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Discussion in 'Blu-ray and UHD' started by Brian Husar, Feb 9, 2009.
Yet we depend on Warner to release it on Blu-ray.
The Warner policy does not lead only to that. It also leads to a torrent of extremely high quality discs available at moderate prices.
Indeed it should be obvious that working with a budget one can only do so much and from what I have gathered now the Archive mainly likes to work with movies that are at least in decent condition and where an IP can be produced or accessed in order to keep costs down. This in turn leads to releases that are very good except obviously for the last bit of detail that could be extracted from a camera negative but at a much higher cost.
I have to say that I while I like to see as much detail as possible in my classic Blu-rays I still prefer this approach as it simply leads to a much higher number of high quality releases and many more of them compared to the alternative.
Around the World in 80 Days
The Wonderful World of the Brothers Grimm
The Charge at Feather River
Phantom of the Rue Morgue
The Bounty Hunter
Popeye, the Ace of Space
Would love to see any of these released on Blu-ray by WB. If it's too expensive to digitally restore them for WB please let someone else do it for a lot less.
Dear RolandL ... boy, do I agree with you on your first three posted above. And while the old
expression "When pigs fly" does come to mind, so does "Hope springs eternal"! Oh, and I'd
also add the probably never to be restored THE ALAMO and PORGY AND BESS!
I agree with that! The output of Warner Archive Blu-rays in the past year is absolutely nothing to complain about.
Not to hijack the thread, and not complaining abt WB's output but what in creation is holding up a release of "Oh God!" (original +/or sequels)?
I meant in regard to supplemental content. Seems like there's some fascinating stuff in their holdings, even if it doesn't help the film proper.
I recently picked up the UK Indicator release of The Lady from Shanghai. The liner notes point out that not only was Sony's 4K restoration used to create a DCP and home video masters, it was output back to 35mm to make a new negative and 35mm prints.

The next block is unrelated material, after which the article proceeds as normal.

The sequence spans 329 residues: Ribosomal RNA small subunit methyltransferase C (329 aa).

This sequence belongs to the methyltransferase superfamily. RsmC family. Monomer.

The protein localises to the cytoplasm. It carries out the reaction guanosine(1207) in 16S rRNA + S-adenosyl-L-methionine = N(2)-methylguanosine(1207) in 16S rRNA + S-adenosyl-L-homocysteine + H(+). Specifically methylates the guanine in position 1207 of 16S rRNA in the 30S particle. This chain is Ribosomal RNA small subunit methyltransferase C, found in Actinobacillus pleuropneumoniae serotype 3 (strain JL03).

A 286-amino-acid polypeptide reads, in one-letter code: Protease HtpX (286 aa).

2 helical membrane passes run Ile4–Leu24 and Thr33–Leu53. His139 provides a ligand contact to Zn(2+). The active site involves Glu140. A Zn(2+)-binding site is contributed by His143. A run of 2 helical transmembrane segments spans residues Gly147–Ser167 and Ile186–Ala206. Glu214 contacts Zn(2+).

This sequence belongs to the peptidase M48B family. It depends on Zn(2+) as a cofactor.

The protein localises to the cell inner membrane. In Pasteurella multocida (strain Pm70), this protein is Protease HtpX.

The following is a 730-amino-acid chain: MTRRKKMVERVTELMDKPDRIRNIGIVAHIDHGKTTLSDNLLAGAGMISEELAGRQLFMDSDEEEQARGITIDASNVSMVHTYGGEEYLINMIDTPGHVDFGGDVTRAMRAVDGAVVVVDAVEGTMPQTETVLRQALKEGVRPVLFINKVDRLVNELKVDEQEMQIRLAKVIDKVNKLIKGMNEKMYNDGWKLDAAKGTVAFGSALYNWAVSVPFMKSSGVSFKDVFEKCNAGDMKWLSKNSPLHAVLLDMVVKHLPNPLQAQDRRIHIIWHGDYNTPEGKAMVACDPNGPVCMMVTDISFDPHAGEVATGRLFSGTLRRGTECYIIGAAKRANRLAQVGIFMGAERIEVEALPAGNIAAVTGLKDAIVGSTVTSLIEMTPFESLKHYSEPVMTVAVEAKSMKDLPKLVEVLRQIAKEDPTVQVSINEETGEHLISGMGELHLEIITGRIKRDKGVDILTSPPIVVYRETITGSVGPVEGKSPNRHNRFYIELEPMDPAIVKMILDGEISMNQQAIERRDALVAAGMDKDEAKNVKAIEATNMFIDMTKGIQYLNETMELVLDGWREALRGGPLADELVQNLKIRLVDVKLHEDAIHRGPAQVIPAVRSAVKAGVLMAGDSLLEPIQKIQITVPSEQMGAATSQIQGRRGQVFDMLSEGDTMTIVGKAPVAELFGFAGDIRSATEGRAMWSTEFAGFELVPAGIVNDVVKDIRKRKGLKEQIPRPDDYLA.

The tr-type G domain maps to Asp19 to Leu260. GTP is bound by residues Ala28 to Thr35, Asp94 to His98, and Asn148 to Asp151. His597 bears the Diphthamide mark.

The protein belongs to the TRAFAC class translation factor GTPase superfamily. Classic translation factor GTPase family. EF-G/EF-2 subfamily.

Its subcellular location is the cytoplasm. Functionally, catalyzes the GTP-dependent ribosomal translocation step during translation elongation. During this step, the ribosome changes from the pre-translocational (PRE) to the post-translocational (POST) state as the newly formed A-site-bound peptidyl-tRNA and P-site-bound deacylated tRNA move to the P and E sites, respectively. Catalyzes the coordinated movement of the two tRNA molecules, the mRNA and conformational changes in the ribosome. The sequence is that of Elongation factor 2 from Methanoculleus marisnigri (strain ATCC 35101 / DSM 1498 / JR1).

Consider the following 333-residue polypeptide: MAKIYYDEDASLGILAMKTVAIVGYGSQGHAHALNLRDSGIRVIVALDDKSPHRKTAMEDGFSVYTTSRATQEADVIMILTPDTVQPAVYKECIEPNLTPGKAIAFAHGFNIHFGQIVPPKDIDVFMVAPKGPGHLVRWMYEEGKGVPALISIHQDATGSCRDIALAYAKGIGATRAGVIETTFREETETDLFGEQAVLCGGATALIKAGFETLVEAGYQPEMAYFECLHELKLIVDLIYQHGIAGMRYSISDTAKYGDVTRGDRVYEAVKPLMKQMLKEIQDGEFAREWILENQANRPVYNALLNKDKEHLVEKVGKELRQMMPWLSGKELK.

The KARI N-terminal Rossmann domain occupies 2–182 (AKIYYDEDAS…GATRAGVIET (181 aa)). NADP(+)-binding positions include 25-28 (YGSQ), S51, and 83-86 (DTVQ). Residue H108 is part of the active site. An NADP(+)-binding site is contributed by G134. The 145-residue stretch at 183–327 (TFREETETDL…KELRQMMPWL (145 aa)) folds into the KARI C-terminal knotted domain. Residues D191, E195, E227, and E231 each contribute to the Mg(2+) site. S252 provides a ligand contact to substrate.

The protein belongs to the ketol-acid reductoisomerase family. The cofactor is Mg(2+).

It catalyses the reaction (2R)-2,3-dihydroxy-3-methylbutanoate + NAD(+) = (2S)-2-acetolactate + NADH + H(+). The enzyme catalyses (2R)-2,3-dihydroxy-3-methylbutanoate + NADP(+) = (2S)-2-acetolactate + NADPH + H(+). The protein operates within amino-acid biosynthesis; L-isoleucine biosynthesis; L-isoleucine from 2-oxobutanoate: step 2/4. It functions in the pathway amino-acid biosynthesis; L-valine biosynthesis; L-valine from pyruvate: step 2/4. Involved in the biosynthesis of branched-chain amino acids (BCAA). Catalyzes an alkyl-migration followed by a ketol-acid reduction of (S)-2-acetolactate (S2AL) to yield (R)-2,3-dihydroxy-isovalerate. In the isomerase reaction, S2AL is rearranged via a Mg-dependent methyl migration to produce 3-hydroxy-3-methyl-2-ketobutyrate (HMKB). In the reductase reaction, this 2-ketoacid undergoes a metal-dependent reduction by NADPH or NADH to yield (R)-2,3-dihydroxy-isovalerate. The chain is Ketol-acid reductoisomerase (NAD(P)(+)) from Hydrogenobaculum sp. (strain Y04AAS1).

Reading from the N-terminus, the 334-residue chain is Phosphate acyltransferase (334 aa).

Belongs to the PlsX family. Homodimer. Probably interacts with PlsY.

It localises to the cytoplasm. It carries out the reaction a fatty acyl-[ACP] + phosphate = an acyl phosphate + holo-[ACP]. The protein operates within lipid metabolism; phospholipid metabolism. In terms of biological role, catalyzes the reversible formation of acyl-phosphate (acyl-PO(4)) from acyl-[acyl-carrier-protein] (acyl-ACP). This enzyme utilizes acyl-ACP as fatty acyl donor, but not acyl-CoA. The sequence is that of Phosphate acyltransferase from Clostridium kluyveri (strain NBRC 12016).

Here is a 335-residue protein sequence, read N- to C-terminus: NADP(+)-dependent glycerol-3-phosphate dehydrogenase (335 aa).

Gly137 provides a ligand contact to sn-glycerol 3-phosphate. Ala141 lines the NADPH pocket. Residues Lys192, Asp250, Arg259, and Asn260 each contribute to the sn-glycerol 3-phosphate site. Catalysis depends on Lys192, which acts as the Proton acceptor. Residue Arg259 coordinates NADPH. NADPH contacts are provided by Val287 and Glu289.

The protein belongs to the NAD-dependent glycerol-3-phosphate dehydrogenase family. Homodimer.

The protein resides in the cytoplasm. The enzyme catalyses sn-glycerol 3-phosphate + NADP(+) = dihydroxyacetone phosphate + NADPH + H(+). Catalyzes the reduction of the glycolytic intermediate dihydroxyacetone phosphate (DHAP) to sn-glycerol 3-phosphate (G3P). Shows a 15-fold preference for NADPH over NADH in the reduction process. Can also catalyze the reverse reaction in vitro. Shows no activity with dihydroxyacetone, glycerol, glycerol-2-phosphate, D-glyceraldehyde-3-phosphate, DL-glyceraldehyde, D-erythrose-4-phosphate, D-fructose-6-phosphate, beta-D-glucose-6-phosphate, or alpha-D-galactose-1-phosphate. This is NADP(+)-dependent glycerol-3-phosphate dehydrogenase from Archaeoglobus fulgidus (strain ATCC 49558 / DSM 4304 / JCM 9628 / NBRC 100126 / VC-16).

That's kind of the elephant in the room for a lot of these 4K restorations and remasters. Studios are doing an incredible job for DCP and Blu-ray, but is anything being done to actually preserve them? I understand it when it's an obscure film with heavily compromised elements (like the Cinerama travelogues), but it certainly seems like a lot of this work never leaves the digital realm. Even Manos: The Hands of Fate got a new 35mm preservation negative and prints out of its restoration.
Most important projects go back to film, but it’s expensive. 60-250k. And those film elements do nothing, or little to add to profits.
I hope that at least the original negative, and fine grains, are very well archived (drie & cold storage), checked every few years, to allow that fadding and deterioration will got restorers by surprise.
A colored movie it's more expansive to preserve on chemical film than a B&W movie. Even more expansive if its 70mm.
The digital file lose some vey few detail when it's printed back to film. But digital files are not reliable in long or even medium term for archival. The advantage is that it can be copied without detail loss, bu the medias are very fragile, 2TB HD are very sensitive (more than 50GB HD). Digital tapes it's fragile too.
CDs, Laser Disc, DVD, blu-rau, ultra blu ray. It all oxidates in few decades in general. Some people fooly think that have a Blu-ray is to have a film forever.
It's on TCM HD right now. Looks strange though. Very clear and sharp but looks like 30 frames per sec shown at 24.
Non sync shots are generally 30 frames cuts, trims, extras.
Now it looks OK. It was the the flamenco dancing and bullfight scenes that looked strange.
Edit: Train shots now look strange.
Best not to watch the 24fps version. There is currently a documentary in production, concerning the thousands who have gone missing after doing precisely that.
I was impressed with a majority of the presentation. Is this a new transfer?
Yes, better not to recommend that version to anybody, I do not want to be responsible for thousands of lost souls...
That being said watching the DVD is not really a good solution either. Being so technologically advanced with its 65mm negative and 30fps has now turned against Around the World in 80 Days and makes it severely compromised on home media.
It is probably the same version that you could buy for some time already from various streaming services. Apart from the frame rate issues it looks pretty good especially with regard to detail.
I thought it looked really good, save for the occasional spots and specks.